TB vs. NTP-D.O.T.S What is TB? Tuberculosis is an infectious disease caused by TB bacteria (tuberculosis) that primarily affects the lungs. This condition is known as pulmonary tuberculosis (PTB). You may also have tuberculosis in the bones, meninges, joints, genito-urinary tract, liver, kidneys, intestines and heart and this is called extra-pulmonary tuberculosis. What are some of the relevant TB statistics? The Philippines is among the 22 high-burdened countries in the world according to W.H.O. TB is the 6th leading cause of illness and the 6th leading cause of deaths among the Filipinos. Most TB patients belong to the economically productive age- group (15-54 years-old) according to the 2nd National Prevalence Survey in 1997. How does one get TB? One gets infected with TB if he inhales the germs released from air droplets when a pulmonary TB patient coughs, sneezes and spits. A PTB patient whose sputum is positive for the TB germs/bacteria, if left untreated, may infect approximately 10-20 persons in two years. How is TB diagnosed? Pulmonary TB is suspected if a person has symptoms of cough for more than 2 weeks, fever, chest and back pains, poor appetite, loss of weight and hemoptysis. He should seek medical consultation and his sputum should be examined to detect the presence of TB germs/bacteria. How is TB treated? Tuberculosis is a curable disease. Patients are prescribed with appropriate regimen to render them non-infectious and cured, as early as possible. The treatment for TB is a combination of 3-4 anti-TB drugs. NEVER should we prescribe a SINGLE DRUG for TB treatment! This will worsen the patients condition. What is D.O.T.S. ? D.O.T.S. stands for Directly-Observed Treatment Short-course. It is a comprehensive strategy endorsed by the World Health Organization (WHO) and International Union Against Tuberculosis and Lung Diseases (IUATLD) to detect and cure TB patients.There are five elements of DOTS that need to be fulfilled. These are: 1. political commitment 2. quality sputum microscopy for diagnosis 3. regular supply of anti-TB drugs 4. standardized recording and reporting of TB data 5. supervised treatment by a treatment partner According to the WHO Report on the TB Epidemic, 1997: A DOTS cure TB patients and it can produce cure rates as high as 95% even in the poorest countries. >A DOTS prevent new infections among children and adults. >A DOTS can stop resistance to anti-TB drugs. >A DOTS is cost-effective.

DOTS services are available in the rural health units, city health centers and government hospitals around the country. Currently, there are also private facilities that are offering DOTS services to their clients. Is TB curable? YES! TB can be cured through D.O.T.S. What is the National TB Program of the Government? The National TB Program (NTP) is the Governments commitment to address the TB problem in the country. The NTP is being implemented nationwide in all government health centers and government hospitals. Its objectives are to detect active TB cases (at least 70%) and cure them (at least 85%). Achieving and sustaining targets will eventually result to the decline of the TB problem in the Philippines. Source: Department of Health | Republic of the Philippines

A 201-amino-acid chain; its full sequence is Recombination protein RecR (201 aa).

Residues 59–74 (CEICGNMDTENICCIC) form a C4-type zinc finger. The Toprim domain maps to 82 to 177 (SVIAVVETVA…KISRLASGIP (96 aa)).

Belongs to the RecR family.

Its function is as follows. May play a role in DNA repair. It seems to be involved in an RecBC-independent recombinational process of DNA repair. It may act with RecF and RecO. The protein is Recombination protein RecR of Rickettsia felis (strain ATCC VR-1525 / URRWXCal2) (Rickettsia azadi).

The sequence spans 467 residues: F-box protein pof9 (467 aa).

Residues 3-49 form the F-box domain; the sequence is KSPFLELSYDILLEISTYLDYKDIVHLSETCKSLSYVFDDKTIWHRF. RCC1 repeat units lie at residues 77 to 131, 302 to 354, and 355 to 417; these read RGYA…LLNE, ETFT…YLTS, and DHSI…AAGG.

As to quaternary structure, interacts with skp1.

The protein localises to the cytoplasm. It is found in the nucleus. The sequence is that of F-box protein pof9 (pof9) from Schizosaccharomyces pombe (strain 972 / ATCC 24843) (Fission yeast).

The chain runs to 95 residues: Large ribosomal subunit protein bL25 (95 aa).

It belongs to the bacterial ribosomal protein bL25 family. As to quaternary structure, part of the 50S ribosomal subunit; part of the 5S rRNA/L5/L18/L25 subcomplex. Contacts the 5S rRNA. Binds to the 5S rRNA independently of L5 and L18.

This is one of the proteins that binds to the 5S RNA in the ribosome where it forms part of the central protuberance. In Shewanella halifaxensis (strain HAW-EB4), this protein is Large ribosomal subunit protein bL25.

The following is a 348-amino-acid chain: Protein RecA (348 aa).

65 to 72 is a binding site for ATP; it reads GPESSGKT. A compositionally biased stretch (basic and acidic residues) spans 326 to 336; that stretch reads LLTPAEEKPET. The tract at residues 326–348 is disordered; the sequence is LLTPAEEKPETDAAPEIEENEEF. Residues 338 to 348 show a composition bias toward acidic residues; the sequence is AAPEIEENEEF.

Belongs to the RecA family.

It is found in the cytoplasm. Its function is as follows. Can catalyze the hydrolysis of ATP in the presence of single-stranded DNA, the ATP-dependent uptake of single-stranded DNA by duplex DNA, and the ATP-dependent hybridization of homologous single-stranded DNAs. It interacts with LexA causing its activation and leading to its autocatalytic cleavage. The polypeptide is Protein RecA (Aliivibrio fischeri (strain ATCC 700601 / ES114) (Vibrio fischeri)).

National Tuberculosis Control Program How can we avail of D.O.T.S. Services?

Tuberculosis is a disease caused by a bacterium called Mycobeacterium tuberculosis that is mainly acquired by inhalation of infectious droplets containing viable tubercle bacilli. Infectious droplets can be produced by coughing, sneezing, talking and singing. Coughing is generally considered as the most efficient way of producing infectious droplets. In 2007, there are 9.27 million incident cases of TB worldwide and Asia accounts for 55% of the cases. Through the National TB Program (NTP), the Philippines achieved the global targets of 70% case detection for new smear positive TB cases and 89% of these became successfully treated. The various initiatives undertaken by the Program, in partnership with critical stakeholders, enabled the NTP to sustain these targets. Nonetheless, emerging concerns like drug resistance and comorbidities need to be addressed to prevent rapid transmission and future generation of such threats. Coverage should also be broadened to capture the marginalized populations and the vulnerable groups namely, urban and rural poor, captive populations groups. Last 2009, the National Center for Disease Prevention and Control of the Department of Health led the process of formulating the 2010-2016 Philippine Plan of Action to Control TB (PhilPACT) that serves as the guiding direction for the attainment of the Millenium Development Goals (MDGs). Learning from the Directly-Observed Treatment Shortcourse (DOTS) strategy, the eight (8) strategies of PhilPACT are anchored on this TB control framework. Moreover, these strategies are also attuned with the Governments health reform agenda known as Kalusugang Pangkalahatan (KP) to ensure sustainability and risk protection. (inmates/prisoners), elderly and indigenous

MIND YOUR BODY By Willie T. Ong, MD (The Philippine Star) Updated April 24, 2012

Dont infect your family and friends. Follow your doctors advice and take the necessary medicines. After three weeks of taking the drugs, you are not contagious anymore to the people around you. Protect your family. Stay home during the first three weeks of treatment. Dont go to school, work or come in close contact with other people. Your saliva and phlegm can infect others. Keep your windows open. TB bacteria can spread via airconditioning in a closed room. If its not too hot, use a fan to blow the air outside. Cover your mouth with a tissue when you cough, sneeze or laugh too hard. Then throw the tissue away in a sealed container. Consider wearing a face mask during the first three weeks of treatment. This is important: Complete the six- or nine-month course of your medicines. Do not stop your medicines without your doctors permission. Doing so will cause the TB bacteria to mutate and come back in a stronger and more virulent form. Stay positive. Continue with your normal activities and hobbies and seek your familys support. The good news is that after you finish your treatment course, you will most likely be completely healed. Observe a healthy lifestyle to stay well.

Vision: TB-free Philippines Goal: To reduce by half TB prevalence and mortality compared to 1990 figures by 2015 Objectives: The NTP aims to: 1. Reduce local variations in TB control program performance 2. Scale-up and sustain coverage of DOTS implementation 3. Ensure provision of quality TB services 4. Reduce out-of-pocket expenses related to TB care

Tips for active TB patients